BEIJING — For China, it's Paul Revere's ride and Washington crossing the Delaware in one.
The Luding Bridge battle is the most famous moment in the Long March, itself the defining legend of modern China. The Red Army is hotly pursued in 1935. Soldiers hoof it 24/7 for 140 miles. They must cross the Dadu River, or be wiped out! But a 300-year-old chain-suspension bridge is closely guarded. So a suicide squad shimmies over the chains, under machine-gun fire, and wipes out the dreaded Nationalist enemy. The Red Army crosses! The China of Mao is saved!
Mao told the story to American chronicler Edgar Snow, who apotheosized it in his 1937 "Red Star over China." Mao's poem about the battle, "Gunfire licked the heavens/ Iron chains rocked," is included in the book and became a Chinese Gettysburg Address, memorized by kids.
Just one problem: A "battle" never quite happened. A skirmish with guards of a local warlord might have occurred. But the machine guns, the Nationalists, the 140 miles, and the chain crawling - today is regarded as mythical. Most likely, no Red soldiers died at Luding. As Gen. Li Jukui wrote 50 years later in a memo never published until last month by author Sun Shuyan in her new book, "Long March:" "This matter was not as complicated as people made it out to be later."
While China's economy has matured rapidly, the official history of modern China remains unrevised. How the truth of the past emerges in China is a subject of great importance and invisible struggle here. Legends like the Long March, the epic two-year survival march around China by the fledgling communists, remain so crucial to the founding concepts of the party that archives on the march are unapproachable and no scholars who want a healthy career will study the area.
Yet Ms. Sun, an Oxford-educated daughter of China who tracked down 40 march survivors, found the real story of China's defining myth to be "far more heroic, and far more tragic, than is known." The endurance, the sacrifices, the heartbreak - especially for women - goes past any official accounting, she finds. But her account won't be published in China, much like the recent tough history of Mao by Jung Chang and Jon Halliday.
Around the globe, history has been shaken, broadened, deconstructed, and reconstructed. But China's triumphal version of its past, taught to 1.3 billion people, remains quaintly untouched. While China complains about Japan airbrushing its World War II brutality, and while China issues three-inch thick versions of its historical claims on Taiwan, huge chunks of China's history over the past 75 years remain censored or unknown. June 1 marks the 40th anniversary of the start of the brutal Cultural Revolution, a spasm of insanity where hundreds of thousands died in nightmarish ideological campaigns. Yet no genuine accounting of that period is allowed. Rather, the policy appears one of hope that the tragedy will fade from memory.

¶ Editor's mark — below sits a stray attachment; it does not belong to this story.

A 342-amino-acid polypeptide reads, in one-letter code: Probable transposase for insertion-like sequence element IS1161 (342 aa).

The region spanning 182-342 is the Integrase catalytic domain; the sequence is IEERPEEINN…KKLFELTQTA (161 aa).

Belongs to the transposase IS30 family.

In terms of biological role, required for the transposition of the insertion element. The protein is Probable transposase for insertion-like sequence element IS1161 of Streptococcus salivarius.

"We are far from accepting the real truth. The most important base for the ruling party ideology is a favorable description of party history," argues Li Datong, dismissed as editor of the magazine Freezing Point for running an essay challenging the tendency to glorify antiforeigner sentiments in China's past. "You start questioning things, who knows where it will lead? You question the Qing Dynasty, modern China, the party history, the Cultural Revolution, 1989 [Tiananmen] ... there is no end to the questioning."
Some China experts say that as the nation rises and becomes more influential in the global arena, a lack of honest history has consequences beyond China's borders. They argue that, just as health issues like SARS or the environment transcend national borders, a population weaned on a false or incomplete version of the past is not good for China or the world.
"Chinese youths don't know that millions died in the 1950s, or that the CCP ordered a famine in Changchun [Jilin province] that caused hundreds of thousands of deaths, far more than died in Nanjing [a Japanese Army massacre]," says Wang Fei-ling, a Chinese-born historian now at the Georgia Institute of Technology. "To head off a repeat of the historical tragedies of many past rising powers ... the Chinese people must not be misled about their own history any longer; there must be a marketplace for competing ideas, open discourse, and judicious reasoning."
Most accepted history on China is conducted by foreign scholars. Yet some new shafts of light are seen in the dark corridors of China's recent past, from the inside. A scattering of scholars are shifting away from a purely "party" view of history, to a "people's view." Independent writers have been moving carefully, talking with eyewitnesses of events like the Great Leap Forward where intellectuals were decimated and killed, and the great famine of the late 1950s - which may have claimed as many as 30 million. Such research is still rare. Still, authors from China can now cross into Hong Kong and purchase an ISBN number for $275 - and finance small press runs of 2,000 to 3,000 copies. Hong Kong, in some ways, has become the memory of mainland China. The papers of Mao's Premier Zhou Enlai were recently published there.